Do you remember? Brexit Day is on 31 January 2020 in London.

2020, 30 January. Check-in goes smoothly at Gare du Nord. Usually, it is in the health section that I work. Two weeks ago, I wrote my first article dedicated to this “mysterious pneumonia” from China, whose name will quickly become known to everyone and which will prevent me from writing about anything else for a long time. But here, it’s Brexit I’m going to cover 20 minutes, This morning, Paris is awake, and tomorrow evening, London will sleep outside the European Union.

waiting for the Brexit party

Like all journalists from all over the world for the same reasons, I will be in the Brexit party. But first, head to the French Institute in London, to examine the mood of the city’s French people. One of the threads of my visit to London will be to experience the program with expatriates who are inevitably worried about their future across the channel.

Friday 31st, I Woke Up: It’s Brexit Day! I go out to explore the capital with the strange feeling that tomorrow everything will be the same, but it will never be the same again. I walk atop an official building with the flag of the UK, England (no, it’s not the same) and the EU knowing the third won’t be floating in English skies any time soon. Brexit is making headlines on newsstands. And to feed the witnesses I’m quick to give my impression Live this historic day 20 minutes Transcribed minute by minute. First up on newsstands is Kirsten, who proudly shows me the anti-European badge hanging from her jacket. Then, in Parliament Square, where Brexit supporters and opponents gather, I meet Maxim, who had come to Lillee to campaign for Frexit, and Lucy, a 20-year-old Londoner who believes Brexit will steal her future. .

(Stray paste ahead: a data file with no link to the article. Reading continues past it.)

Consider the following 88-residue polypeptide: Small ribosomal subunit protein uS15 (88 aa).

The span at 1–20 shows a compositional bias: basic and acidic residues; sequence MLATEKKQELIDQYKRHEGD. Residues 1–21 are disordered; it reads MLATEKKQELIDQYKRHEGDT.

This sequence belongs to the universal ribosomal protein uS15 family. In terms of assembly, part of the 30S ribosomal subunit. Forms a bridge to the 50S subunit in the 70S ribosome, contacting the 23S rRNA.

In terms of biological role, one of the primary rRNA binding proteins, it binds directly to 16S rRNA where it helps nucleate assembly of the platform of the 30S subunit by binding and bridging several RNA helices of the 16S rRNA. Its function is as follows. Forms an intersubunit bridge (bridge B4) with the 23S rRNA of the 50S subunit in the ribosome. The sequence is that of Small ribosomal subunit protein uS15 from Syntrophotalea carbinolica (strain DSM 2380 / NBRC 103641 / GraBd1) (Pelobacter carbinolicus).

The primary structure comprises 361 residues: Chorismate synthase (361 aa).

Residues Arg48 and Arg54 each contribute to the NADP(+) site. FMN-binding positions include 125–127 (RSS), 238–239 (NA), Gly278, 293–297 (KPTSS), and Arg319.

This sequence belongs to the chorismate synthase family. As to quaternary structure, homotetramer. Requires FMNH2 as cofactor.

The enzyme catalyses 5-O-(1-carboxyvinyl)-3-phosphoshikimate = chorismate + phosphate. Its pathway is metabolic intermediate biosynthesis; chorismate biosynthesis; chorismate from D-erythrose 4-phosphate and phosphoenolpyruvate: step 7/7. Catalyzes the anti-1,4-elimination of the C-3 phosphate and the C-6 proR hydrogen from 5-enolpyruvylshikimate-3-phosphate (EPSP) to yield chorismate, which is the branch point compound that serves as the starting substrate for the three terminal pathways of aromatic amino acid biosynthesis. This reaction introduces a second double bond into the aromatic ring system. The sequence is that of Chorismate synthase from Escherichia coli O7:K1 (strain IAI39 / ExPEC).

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shared hangover

Because this 31 January in London, there are those celebrating the reclaimed sovereignty of the United Kingdom and others who will share the same hangover as before, but for other reasons, without alcohol. I make a detour to the town hall, where anxious Franco-Londonians have come to seek comfort and free legal advice, as Mary, a little lost in the steps she takes to secure her place on this side of the Channel.

The atmosphere changed in Parliament Square, where the party is in full swing. The Union Jack is floated everywhere, it is raised as a standard and appears in Technicolor over the outfits of Brexiteers, who come in thousands, cheering to take flight to Europe. At 11 p.m. (London time, midnight in Paris), it is official, the United Kingdom is no longer part of the European Union. London singles swings. I’ll be back in Paris in a few hours. Paris French, Paris always European.

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About the Author: Forrest Morton

Organizer. Zombie aficionado. Wannabe reader. Passionate writer. Twitter lover. Music scholar. Web expert.

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